Because it put his greatness under the European microscope. Yugoslavia captured the 2002 world title in Indianapolis with Bodiroga playing a starring role, the No. 2 scorer (12.9 ppg). En route to the title, Yugoslavia defeated Team USA 81-78 in the quarterfinals. It was the Americans’ first loss in a knockout phase game.
At the height of his powers the Spanish League MVP in 1998 (for Real Madrid) and Greek League MVP in 1999 (for Panathinaikos) exuded confidence. One of the greatest basketball players in European history, Dejan Bodiroga was selected to the EuroLeague 2001-10 All-Decade Team. He was the EuroLeague Final Four MVP in 2002 and 2003 with FC Barcelona.
The splendid small forward brandished his lofty credentials with Panathinaikos in 2002, leading the team past future NBA star Manu Ginobili and Kinder Bologna. The Sacramento Kings tabbed him with the No. 51 pick in the 1995 NBA Draft. But Bodiroga decided to keep playing in Europe.
And he thrived by doing so, as well as piling up victories as a member of the Golden Generation of 1990s players during the disintegration of the former Yugoslavia during wars that broke up the republic. Operating at peak performance mode, Bodiroga chipped in as Yugoslavia racked up EuroBasket titles in 1995, 1997 and 2001. In addition, his contributions helped guide Yugoslavia to a silver medal at the 1996 Olympic Games.
3.Arvydas Sabonis|1964|223 cm|C|Lithuania
The unbelievably talented big man’s career will always be defined by the big “what if” questions. What if Sabonis had entered the NBA at an earlier age? And what if he had been healthier throughout his career?
Despite a slew of injuries, the massive 223-cm Sabonis shined as an offensive catalyst in the post and on the perimeter. He was an accomplished defender, too.
Praise from Walton
In a 2011 interview Hall of Famer, Bill Walton described the young Sabonis as a player with unbelievable talents.
“Sabonis could do everything. He had the skills of Larry Bird and Pete Maravich. He had the athleticism of Kareem, and he could shoot the 3-point shot. Sabonis could pass and run the floor, dribble. We should have carried out a plan in the early 1980s to kidnap him and bring him back right then.”
FIBA inducted Sabonis into its Hall of Fame in 2010. A year later, he was enshrined at the Naismith Memorial Basketball Hall of Fame in Springfield, Massachusetts. He began playing pro ball at age 16 for Zalgiris Kaunas, starting in 1981 through ’89. Stints with CB Valladolid, Real Madrid, and the Portland Trail Blazers followed.
Sabonis scooped up six Euroscar (player of the year) Awards during his illustrious career, which ended with Zalgiris in 2004. While competing for Real Madrid during his prime, Sabonis collected Spanish League Finals MVP accolades in 1993 and ’94.
In 1995, Sabonis, one of the best European basketball players in history, became an NBA “rookie” at age 31. In his best season in the NBA, Sabonis averaged 16.0 points, 10.0 rebounds and 3.0 assists in 1997-98, but by then he was only a shell of the player he was a decade before. Yet he still had rock-solid fundamentals and an innate sense of how to play every split second of the game.
Arvydas Sabonis helped carry the Soviet Union to the gold medal at the 1998 Olympics, then with Marciulionis guided Lithuania to back-to-back bronze medals in the next two Olympiads.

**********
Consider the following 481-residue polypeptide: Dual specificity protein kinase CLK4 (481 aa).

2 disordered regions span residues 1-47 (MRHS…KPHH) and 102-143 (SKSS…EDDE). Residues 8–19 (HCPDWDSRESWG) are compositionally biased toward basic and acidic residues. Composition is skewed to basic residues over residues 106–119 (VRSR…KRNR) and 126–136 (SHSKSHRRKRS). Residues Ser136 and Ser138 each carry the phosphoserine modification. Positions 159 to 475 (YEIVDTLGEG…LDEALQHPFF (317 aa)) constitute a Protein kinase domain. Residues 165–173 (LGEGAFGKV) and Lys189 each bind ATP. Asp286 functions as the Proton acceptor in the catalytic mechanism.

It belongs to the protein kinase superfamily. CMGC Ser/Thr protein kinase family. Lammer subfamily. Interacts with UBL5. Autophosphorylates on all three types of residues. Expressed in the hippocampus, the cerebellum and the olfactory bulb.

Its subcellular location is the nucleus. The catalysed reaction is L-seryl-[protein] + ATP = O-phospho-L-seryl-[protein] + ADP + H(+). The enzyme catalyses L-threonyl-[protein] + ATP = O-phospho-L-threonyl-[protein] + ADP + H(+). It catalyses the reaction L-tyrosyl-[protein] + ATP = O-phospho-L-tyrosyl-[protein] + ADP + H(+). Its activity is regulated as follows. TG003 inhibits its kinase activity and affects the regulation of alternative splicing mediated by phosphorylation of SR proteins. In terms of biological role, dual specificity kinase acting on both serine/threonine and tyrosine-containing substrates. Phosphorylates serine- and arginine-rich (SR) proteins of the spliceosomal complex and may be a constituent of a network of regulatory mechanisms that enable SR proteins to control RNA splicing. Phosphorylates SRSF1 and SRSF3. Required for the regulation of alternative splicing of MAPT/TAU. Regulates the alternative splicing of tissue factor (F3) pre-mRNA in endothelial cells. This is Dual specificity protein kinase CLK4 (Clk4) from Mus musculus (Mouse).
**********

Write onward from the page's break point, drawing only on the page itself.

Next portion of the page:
2.Drazen Petrovic|1964-1993|196 cm|G|Croatia
The great career of the Croatian shooting star came to a tragic end in June 1993, when he was killed in an automobile accident in Germany. He was only 28. Petrovic’s death was a tragic loss that sparked profound sadness in his homeland and beyond. He touched countless individuals with his infectious love for the game. His charisma shined through whenever he stepped onto the court for Sibenka, Cibona Zagreb, Real Madrid, Portland Trail Blazers and New Jersey Nets.
A snapshot of Drazen’s amazing ability: a jaw-dropping 112 points for Cibona on Oct. 5, 1985. He made 40 of 60 shots from the floor, including 10 of 20 3-pointers, and 22 of 22 free-throw attempts.
Longtime European basketball agent and observer Dejan Vidicki noted;
“Drazen Petrovic was bigger than the game itself. His flashy style had never been seen before outside of the NBA. Back in those days, everybody was scared of American players. Totally intimidated. Petrovic was not. He was showboating, provoking, and trash talking. He was flamboyant and cocky and backed that up with his talent. American players got mentally confused when they faced that attitude from a non-American player. Thanks to Petrovic, the Europeans got self-confidence and realized that they could beat the Americans. After that, nothing was ever the same again.”
Looking back at the Nets’ tenure at the Meadowlands in New Jersey, former New York Post columnist Peter Vecsey penned this memory of the Croatian legend:
“Drazen Petrovic’s pregame, jump-shooting absorption was worth the price of admission. Always emotional and commotional, his 44 points against the Hakeem-led Rockets is the highlight of Kenny Anderson’s time with him in New Jersey, says his former teammate.”
A true icon, Petrovic’s death shocked the NBA and the sports world. Former commissioner David Stern:
“Drazen Petrovic was an extraordinary young man and a true pioneer in the global sports of basketball. I know that a lasting part of his athletic legacy will be that he paved the way for other international players to compete successfully in the NBA. His contributions to the sport of basketball were enormous. We are all proud of the fact we knew him.”